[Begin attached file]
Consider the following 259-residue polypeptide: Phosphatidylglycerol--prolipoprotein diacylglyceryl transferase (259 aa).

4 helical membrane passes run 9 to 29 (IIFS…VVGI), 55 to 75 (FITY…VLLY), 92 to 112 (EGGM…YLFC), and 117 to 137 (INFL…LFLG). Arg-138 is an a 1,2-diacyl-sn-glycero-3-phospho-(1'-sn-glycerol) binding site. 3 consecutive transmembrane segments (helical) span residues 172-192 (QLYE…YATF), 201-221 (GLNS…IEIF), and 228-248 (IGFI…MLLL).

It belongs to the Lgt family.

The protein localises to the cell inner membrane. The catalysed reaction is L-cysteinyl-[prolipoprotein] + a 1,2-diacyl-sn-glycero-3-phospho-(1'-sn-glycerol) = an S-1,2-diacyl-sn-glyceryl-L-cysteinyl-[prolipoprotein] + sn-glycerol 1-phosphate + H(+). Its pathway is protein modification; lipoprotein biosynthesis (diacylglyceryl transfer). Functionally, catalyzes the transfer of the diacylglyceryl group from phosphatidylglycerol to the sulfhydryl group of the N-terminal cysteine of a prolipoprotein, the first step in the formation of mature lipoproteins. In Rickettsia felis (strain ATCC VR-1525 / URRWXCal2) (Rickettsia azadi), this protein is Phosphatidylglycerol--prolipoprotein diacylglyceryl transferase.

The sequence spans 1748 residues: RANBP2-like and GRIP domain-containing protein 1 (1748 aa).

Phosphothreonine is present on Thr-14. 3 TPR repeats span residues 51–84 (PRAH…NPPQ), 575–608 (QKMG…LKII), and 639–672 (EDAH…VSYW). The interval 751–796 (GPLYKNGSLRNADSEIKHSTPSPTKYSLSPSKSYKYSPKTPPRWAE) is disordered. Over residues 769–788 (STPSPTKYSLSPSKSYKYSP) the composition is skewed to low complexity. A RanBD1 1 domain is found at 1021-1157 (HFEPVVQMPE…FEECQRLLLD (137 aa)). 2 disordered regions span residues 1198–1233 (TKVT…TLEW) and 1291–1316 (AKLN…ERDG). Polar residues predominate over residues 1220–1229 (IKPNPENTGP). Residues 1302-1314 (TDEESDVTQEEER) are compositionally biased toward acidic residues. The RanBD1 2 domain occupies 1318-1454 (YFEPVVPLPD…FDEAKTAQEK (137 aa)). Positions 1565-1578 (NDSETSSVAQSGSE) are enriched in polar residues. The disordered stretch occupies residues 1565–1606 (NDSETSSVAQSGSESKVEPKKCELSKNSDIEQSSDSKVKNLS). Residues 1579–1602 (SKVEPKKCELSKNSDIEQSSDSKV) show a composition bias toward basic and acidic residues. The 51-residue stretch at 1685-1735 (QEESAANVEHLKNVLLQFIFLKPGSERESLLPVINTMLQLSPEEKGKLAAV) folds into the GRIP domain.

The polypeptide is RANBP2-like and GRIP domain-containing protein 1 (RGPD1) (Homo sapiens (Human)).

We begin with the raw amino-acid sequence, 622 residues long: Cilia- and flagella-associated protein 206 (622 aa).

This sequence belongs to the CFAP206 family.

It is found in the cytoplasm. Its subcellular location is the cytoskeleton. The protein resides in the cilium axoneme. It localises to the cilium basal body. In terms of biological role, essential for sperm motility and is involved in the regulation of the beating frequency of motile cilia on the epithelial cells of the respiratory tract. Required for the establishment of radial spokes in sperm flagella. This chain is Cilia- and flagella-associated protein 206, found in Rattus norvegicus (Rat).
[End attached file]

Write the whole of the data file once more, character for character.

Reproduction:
Consider the following 259-residue polypeptide: Phosphatidylglycerol--prolipoprotein diacylglyceryl transferase (259 aa).

4 helical membrane passes run 9 to 29 (IIFS…VVGI), 55 to 75 (FITY…VLLY), 92 to 112 (EGGM…YLFC), and 117 to 137 (INFL…LFLG). Arg-138 is an a 1,2-diacyl-sn-glycero-3-phospho-(1'-sn-glycerol) binding site. 3 consecutive transmembrane segments (helical) span residues 172-192 (QLYE…YATF), 201-221 (GLNS…IEIF), and 228-248 (IGFI…MLLL).

It belongs to the Lgt family.

The protein localises to the cell inner membrane. The catalysed reaction is L-cysteinyl-[prolipoprotein] + a 1,2-diacyl-sn-glycero-3-phospho-(1'-sn-glycerol) = an S-1,2-diacyl-sn-glyceryl-L-cysteinyl-[prolipoprotein] + sn-glycerol 1-phosphate + H(+). Its pathway is protein modification; lipoprotein biosynthesis (diacylglyceryl transfer). Functionally, catalyzes the transfer of the diacylglyceryl group from phosphatidylglycerol to the sulfhydryl group of the N-terminal cysteine of a prolipoprotein, the first step in the formation of mature lipoproteins. In Rickettsia felis (strain ATCC VR-1525 / URRWXCal2) (Rickettsia azadi), this protein is Phosphatidylglycerol--prolipoprotein diacylglyceryl transferase.

The sequence spans 1748 residues: RANBP2-like and GRIP domain-containing protein 1 (1748 aa).

Phosphothreonine is present on Thr-14. 3 TPR repeats span residues 51–84 (PRAH…NPPQ), 575–608 (QKMG…LKII), and 639–672 (EDAH…VSYW). The interval 751–796 (GPLYKNGSLRNADSEIKHSTPSPTKYSLSPSKSYKYSPKTPPRWAE) is disordered. Over residues 769–788 (STPSPTKYSLSPSKSYKYSP) the composition is skewed to low complexity. A RanBD1 1 domain is found at 1021-1157 (HFEPVVQMPE…FEECQRLLLD (137 aa)). 2 disordered regions span residues 1198–1233 (TKVT…TLEW) and 1291–1316 (AKLN…ERDG). Polar residues predominate over residues 1220–1229 (IKPNPENTGP). Residues 1302-1314 (TDEESDVTQEEER) are compositionally biased toward acidic residues. The RanBD1 2 domain occupies 1318-1454 (YFEPVVPLPD…FDEAKTAQEK (137 aa)). Positions 1565-1578 (NDSETSSVAQSGSE) are enriched in polar residues. The disordered stretch occupies residues 1565–1606 (NDSETSSVAQSGSESKVEPKKCELSKNSDIEQSSDSKVKNLS). Residues 1579–1602 (SKVEPKKCELSKNSDIEQSSDSKV) show a composition bias toward basic and acidic residues. The 51-residue stretch at 1685-1735 (QEESAANVEHLKNVLLQFIFLKPGSERESLLPVINTMLQLSPEEKGKLAAV) folds into the GRIP domain.

The polypeptide is RANBP2-like and GRIP domain-containing protein 1 (RGPD1) (Homo sapiens (Human)).

We begin with the raw amino-acid sequence, 622 residues long: Cilia- and flagella-associated protein 206 (622 aa).

This sequence belongs to the CFAP206 family.

It is found in the cytoplasm. Its subcellular location is the cytoskeleton. The protein resides in the cilium axoneme. It localises to the cilium basal body. In terms of biological role, essential for sperm motility and is involved in the regulation of the beating frequency of motile cilia on the epithelial cells of the respiratory tract. Required for the establishment of radial spokes in sperm flagella. This chain is Cilia- and flagella-associated protein 206, found in Rattus norvegicus (Rat).